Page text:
Toddler Thursday 2/17

Stalling by Alan Katz                                         Margaret K. McElderry, September 2010

It’s that time again…..Toddler Thursday!  For Valentine’s Day this week we bought Maddie this book, because what better than a book?  She takes after me, obviously, in brains and beauty.  To get the book we went to our trusty friends at Little Shop of Stories and found the funniest book!  It’s called Stalling, which is a description of bedtime in our house EVERY NIGHT (although we go by the alternate title “Mommy Needs To Watch TV and Read in Peace Please Go to Bed”).  In this book Mom tells Dan that he has to go to bed, but he is not ready.  He is way too busy visiting mummies, going across the Sahara and seeing a T-Rex.  You know, normal bedtime activities. The pictures are a really cool mix of “real life” items cut and melded with illustrations.  Everything rhymes as well, which let Maddie be an active participant.  Be warned though, this book did nothing to cure my child’s actual stalling tendencies.  Should I ask for a refund?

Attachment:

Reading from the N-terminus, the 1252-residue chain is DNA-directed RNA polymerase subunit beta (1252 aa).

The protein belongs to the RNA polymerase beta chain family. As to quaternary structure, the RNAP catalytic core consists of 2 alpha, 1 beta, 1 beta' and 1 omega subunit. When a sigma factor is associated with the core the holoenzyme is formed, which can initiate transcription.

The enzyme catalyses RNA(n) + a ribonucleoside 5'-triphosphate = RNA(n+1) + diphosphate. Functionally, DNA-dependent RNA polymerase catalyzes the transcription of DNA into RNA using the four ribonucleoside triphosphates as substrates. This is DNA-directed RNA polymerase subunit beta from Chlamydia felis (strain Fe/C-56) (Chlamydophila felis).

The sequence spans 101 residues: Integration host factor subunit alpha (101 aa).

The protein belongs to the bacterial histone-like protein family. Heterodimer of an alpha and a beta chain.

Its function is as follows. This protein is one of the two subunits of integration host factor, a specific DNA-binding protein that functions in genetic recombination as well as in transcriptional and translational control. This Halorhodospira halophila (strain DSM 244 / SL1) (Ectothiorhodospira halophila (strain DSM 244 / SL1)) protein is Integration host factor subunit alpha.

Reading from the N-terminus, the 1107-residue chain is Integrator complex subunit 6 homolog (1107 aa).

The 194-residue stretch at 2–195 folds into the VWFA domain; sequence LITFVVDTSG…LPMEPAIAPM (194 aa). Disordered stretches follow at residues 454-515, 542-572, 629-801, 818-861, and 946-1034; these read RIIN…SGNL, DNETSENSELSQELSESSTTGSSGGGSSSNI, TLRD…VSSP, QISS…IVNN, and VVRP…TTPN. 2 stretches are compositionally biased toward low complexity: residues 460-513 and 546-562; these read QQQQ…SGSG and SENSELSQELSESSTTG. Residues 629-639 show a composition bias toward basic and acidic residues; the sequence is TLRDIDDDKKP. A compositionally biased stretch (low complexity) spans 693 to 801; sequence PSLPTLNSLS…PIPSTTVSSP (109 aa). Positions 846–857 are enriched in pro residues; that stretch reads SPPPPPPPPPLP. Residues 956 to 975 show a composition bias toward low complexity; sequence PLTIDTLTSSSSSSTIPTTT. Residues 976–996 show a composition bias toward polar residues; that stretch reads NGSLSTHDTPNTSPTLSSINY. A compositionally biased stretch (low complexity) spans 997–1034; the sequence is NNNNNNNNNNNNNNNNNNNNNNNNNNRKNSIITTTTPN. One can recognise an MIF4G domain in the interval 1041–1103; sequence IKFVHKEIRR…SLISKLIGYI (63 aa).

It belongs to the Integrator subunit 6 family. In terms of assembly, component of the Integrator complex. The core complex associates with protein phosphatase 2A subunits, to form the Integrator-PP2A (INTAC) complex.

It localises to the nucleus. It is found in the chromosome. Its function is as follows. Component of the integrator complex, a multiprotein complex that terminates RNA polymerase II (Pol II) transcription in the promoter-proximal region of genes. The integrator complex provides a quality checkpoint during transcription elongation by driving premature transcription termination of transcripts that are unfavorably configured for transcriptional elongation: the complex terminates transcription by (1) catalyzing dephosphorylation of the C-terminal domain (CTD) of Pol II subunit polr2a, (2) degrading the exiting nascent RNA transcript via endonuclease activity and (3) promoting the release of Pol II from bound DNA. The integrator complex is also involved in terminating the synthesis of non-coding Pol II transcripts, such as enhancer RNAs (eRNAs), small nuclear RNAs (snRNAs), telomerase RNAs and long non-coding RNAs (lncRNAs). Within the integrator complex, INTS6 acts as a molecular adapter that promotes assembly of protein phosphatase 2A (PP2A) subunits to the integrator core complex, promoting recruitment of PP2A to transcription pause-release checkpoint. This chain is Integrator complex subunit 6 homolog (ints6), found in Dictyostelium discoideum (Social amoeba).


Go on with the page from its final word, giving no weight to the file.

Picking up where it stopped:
Sector 7 by David Wiesner                                          Clarion Books, September 1999

You guys, this book is awesome for two reasons.  1.  the pictures are to die for.  Seriously so amazing!  2.  There are no words!  So you can “read” your child a bedtime story without the effort!  David Wiesner is known for his wordless books that convey huge stories and this one is no exception.  In this story a little boy goes the Empire State Building with his class. While on the observation deck he makes friends with a cloud.  Yes, like a cloud that lives in the sky.  Through a couple of twists and turns he is taken to the cloud factory where the clouds are forced to make boring cloud shapes.  But they want to show their creativity.  What happened to artistry?  Talent?  If a cloud wants to be in the shape of a squid, I say why not?  And so does this little boy.  The pictures are knock-your-socks off stunning.  And the real beauty is that not only will your 3-year-old love to be able to “read” this to themselves, but your 8-year-old will love it just as much.  There is nothing “babyish” about this book.


About Bookmomma

"The greatest gift is a passion for reading. It is cheap, it consoles, it distracts, it excites, it gives you knowledge of the world and experience of a wide kind. It is a moral illumination.” -Elizabeth Hardwick
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